Tag Archives: Graveyard

Graveyard World Tour: Highgate Cemetery (West), United Kingdom

(En français ici)

Next on my list of amazing cemeteries I’ve visited: Highgate Cemetery, near London (First cemetery of the tour: Okunoin, Japan). I’ve managed to visit it twice so far: 3 years ago on Halloween, and this summer in August. Most pictures in this article won’t be mine – I couldn’t manage to take enough decent photographs with my damaged phone!

Highgate Cemetery is composed of two parts: the East Cemetery, which is the most recent part, and is quite easily accessible, and the West Cemetery, the oldest part, whose tours are regulated and should be booked in advance – it’s really worth it if you happen to be near London.

For some explanations, I’m indepted to the booklet I bought in Highgate Cemetery in August.

Continue reading Graveyard World Tour: Highgate Cemetery (West), United Kingdom

Tour du Monde des Cimetières : Cimetière de Highgate (Ouest), Royaume-Uni

(In English here)

Voici le cimetière suivant de ce tour du monde, après l’Okuno-in au Japon : le cimetière de Highgate, près de Londres. Jusqu’ici j’ai eu la chance de le visiter deux fois : à Halloween en 2011, et cet été en août. La plupart des photographies présentées ici ne seront pas les miennes – je n’ai pas réussi à en prendre de suffisamment correctes avec mon téléphone agonisant.

Le cimetière de Highgate est composé de deux parties : le cimetière Est, le plus récent et facilement accessible, et le cimetière Ouest, le plus vieux, dont la visite doit être réservée à l’avance. Si vous allez à Londres, je vous conseille de réserver, cette visite restera sans doute inoubliable !

Je dois certaines précisions et commentaires ici au livret acheté dans le cimetière lors de ma visite estivale.

Continue reading Tour du Monde des Cimetières : Cimetière de Highgate (Ouest), Royaume-Uni

Graveyard World Tour: Okunoin, Japan

(En français ici)

The Okunoin Cemetery in Mount Koya, Japan, will be the first in a series of articles about some of the most inspiring cemeteries I’ve visited.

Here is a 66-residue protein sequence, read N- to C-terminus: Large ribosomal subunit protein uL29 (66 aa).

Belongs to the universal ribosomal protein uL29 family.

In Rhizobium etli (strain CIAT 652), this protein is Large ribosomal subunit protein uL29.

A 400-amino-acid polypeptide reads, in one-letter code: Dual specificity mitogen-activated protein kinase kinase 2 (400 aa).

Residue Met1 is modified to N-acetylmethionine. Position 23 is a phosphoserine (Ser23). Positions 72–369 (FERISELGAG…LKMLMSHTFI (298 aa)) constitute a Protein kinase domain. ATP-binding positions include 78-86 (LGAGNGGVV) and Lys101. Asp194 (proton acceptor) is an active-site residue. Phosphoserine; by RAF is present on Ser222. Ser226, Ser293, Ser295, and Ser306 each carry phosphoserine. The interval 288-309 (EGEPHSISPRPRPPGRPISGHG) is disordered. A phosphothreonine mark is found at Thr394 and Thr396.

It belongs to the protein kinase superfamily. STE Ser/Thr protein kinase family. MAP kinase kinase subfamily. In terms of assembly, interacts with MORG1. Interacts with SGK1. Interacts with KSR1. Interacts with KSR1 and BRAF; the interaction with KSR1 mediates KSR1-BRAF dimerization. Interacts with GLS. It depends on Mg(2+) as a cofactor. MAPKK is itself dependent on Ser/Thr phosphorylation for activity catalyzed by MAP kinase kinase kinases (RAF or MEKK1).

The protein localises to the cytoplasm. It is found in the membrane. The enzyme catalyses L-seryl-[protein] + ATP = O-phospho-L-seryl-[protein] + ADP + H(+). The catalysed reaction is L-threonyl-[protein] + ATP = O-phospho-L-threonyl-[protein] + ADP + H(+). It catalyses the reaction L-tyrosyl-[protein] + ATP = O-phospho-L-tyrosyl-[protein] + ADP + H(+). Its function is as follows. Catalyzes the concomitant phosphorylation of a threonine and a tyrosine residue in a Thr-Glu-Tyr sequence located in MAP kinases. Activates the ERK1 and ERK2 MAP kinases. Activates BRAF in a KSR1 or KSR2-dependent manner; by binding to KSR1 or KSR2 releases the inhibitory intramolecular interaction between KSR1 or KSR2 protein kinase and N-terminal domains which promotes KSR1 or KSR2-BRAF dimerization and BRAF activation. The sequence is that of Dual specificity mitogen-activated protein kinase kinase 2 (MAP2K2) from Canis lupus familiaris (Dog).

You might remember my previous articles about my trip to Japan in May (Fushimi Inari Taisha, Zen Gardens and Shojin Ryori). Another place where I had amazing Shojin Ryori food was Ichijoin, a buddhist temple on top of Koyasan where you can spend a night or two. The whole experience was truly unique, I strongly recommend staying there – and it’s really worth waking up at 6am to attend the temple’s morning prayer!

Koyasan (Mount Koya) was settled nearly 1200 years ago by a Monk, Kobo Daishi, the founder of the Shingon Buddhist school. When he died, the monk was entombed in Koyasan, but he is said to be still alive and meditating. Monks have brought him food every day since then.

Continue reading Graveyard World Tour: Okunoin, Japan

Tour du Monde des Cimetières : Okuno-in, Japon

(In English here)

Le cimetière Okuno-in  sur le Mont Koya, au Japon, sera le premier dans une série d’articles consacrée aux cimetières les plus marquants que j’ai visités.

Vous vous souvenez peut-être de mes autres articles sur mon voyage au Japon en Mai (Fushimi Inari Taisha, Jardins Zen et Shojin Ryori – en anglais). Un autre endroit où j’ai pu goûter une somptueuse cuisine Shojin Ryori (nourriture raffinée et végétarienne servie dans les temples) est l’Ichijoin, un temple bouddhiste du mont Koya où il est possible de loger. L’expérience est vraiment unique et je la recommande fortement – c’est même un plaisir de se lever à 6h pour assister à la prière du matin !